EIGRP For The CCNA: Equal-Cost Load Balancing Lab
We covered split horizon in depth in the previous installment of this EIGRP tutorial series. Right now, we’re going to do the same for load balancing and take a first-hand look at what happens when a successor suddenly leaves the EIGRP routing table.
It is not required to have read the previous tutorials to follow this lab.
Here’s our network. It’s the same as in previous installments, except a broadcast segment has been added.
We have two entries for the 126.96.36.199 /27 network in R1’s EIGRP route table. Sounds good. But why two entries for that route when the other two routes have only one entry?
There are two paths to 188.8.131.52 /27 thanks to equal-cost load balancing, a default behavior of EIGRP. Since the metric for these two paths to 184.108.40.206 /27 is exactly the same (2172416), both paths are put into the EIGRP route table and the load to that network is balanced over the two paths.
Before we look at R1’s topology table, a quick reminder: all routes in the EIGRP route table are successors, and you’ll find feasible successors and successors in the EIGRP topology table.
When equal-cost load balancing is in effect, you’ll see multiple successors for the same route in the topology table. Here, we see two successors for 220.127.116.11/27, and both are in the EIGRP route table, since their metrics are exactly the same.
That’s not the case for the other two routes that have two entries. R1 has two valid loop-free routes to 18.104.22.168 /24 in the topology table, but the metrics are unequal. As a result, the path with the lowest metric (2297856) is named the successor and is placed into the EIGRP route table. The other path is a feasible successor and will become the successor if the current successor leaves the route table. A similar situation exists with the two valid routes to 22.214.171.124 /24.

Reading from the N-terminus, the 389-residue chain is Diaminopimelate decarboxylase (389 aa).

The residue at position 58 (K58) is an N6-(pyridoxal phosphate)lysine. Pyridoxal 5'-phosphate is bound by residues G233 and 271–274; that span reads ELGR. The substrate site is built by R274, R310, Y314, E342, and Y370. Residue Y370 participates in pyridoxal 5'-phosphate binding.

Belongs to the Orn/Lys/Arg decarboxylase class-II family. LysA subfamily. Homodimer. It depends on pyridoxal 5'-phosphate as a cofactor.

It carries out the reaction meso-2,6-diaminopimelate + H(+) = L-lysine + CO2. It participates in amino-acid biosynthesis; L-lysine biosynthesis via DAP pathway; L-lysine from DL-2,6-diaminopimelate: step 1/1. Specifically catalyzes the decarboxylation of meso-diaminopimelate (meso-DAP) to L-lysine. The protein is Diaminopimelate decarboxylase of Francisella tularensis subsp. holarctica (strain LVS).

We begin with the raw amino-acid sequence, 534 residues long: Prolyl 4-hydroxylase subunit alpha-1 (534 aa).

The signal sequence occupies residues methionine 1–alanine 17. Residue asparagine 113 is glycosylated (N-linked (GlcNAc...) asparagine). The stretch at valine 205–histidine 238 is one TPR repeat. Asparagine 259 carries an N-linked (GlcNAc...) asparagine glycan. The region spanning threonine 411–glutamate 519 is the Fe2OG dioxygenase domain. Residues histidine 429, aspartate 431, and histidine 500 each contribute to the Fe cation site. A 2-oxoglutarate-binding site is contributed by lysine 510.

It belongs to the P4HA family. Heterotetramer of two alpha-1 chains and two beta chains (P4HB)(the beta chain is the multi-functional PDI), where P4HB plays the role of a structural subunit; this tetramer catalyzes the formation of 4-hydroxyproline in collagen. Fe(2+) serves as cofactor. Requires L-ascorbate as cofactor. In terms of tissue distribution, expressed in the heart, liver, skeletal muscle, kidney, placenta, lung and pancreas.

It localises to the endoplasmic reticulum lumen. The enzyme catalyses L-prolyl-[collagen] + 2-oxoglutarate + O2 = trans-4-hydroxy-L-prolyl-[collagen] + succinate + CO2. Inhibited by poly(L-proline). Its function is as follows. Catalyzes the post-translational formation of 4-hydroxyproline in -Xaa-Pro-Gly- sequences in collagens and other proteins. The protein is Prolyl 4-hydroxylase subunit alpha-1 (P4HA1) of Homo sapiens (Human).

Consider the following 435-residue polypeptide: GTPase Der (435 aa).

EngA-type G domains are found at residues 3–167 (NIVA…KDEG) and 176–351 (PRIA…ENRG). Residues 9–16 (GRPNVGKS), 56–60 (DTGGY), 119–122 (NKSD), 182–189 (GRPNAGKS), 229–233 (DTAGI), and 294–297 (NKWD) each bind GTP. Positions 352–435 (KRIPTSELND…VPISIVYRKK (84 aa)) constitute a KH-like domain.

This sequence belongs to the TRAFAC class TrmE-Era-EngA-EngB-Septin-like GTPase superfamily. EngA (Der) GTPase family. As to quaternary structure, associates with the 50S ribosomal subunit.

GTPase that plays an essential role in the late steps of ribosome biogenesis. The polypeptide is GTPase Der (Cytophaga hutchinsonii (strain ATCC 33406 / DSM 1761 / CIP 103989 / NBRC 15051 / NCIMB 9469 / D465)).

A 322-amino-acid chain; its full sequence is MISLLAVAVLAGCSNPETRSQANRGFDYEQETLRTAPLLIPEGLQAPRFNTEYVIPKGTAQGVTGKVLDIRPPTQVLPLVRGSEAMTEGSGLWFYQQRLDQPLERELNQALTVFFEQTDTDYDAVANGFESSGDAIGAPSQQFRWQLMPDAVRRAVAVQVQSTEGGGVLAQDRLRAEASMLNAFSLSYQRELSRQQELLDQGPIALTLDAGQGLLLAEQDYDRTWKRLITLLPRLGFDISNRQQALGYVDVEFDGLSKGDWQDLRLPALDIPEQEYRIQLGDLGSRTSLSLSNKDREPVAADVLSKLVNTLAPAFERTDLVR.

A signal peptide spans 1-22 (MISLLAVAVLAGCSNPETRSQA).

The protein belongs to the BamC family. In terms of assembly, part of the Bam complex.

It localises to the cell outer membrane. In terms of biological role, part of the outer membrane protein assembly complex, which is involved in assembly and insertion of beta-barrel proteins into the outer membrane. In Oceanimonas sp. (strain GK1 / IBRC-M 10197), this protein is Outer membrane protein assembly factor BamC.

Before we continue with load balancing, let’s see the successor and feasible successor in action. According to the topology table, R1 is currently using 126.96.36.199 as the next-hop IP address for traffic heading for 188.8.131.52 /24. To test the feasible successor, I’ll remove R2’s serial link from the EIGRP lab.
As we’d expect, the adjacency between R1 and R2 is lost, verified by show ip eigrp neighbor on R1.
Let’s review the current network topology, with the link from R2 to the cloud now gone.
Does R1 still have an entry for R2’s loopback in its routing and topology tables?
The route that was the feasible successor is now the successor, just as it should be, and R1 can still ping R2’s loopback.
But what if the lost successor route returns? Let’s find out by adding our lost network back on R2.
With our network back to its original state…
… R1 has the same successor and feasible successors for 184.108.40.206 /24 and 220.127.116.11 /24 as it did before we removed EIGRP from R2’s serial interface. R1 is also again performing equal-cost load balancing for packets destined for 18.104.22.168 /27.
Now that we’ve seen equal-cost load balancing in action, it’s time for some unequal-cost balancing.
Use these other tutorials to propel you to CCNA success!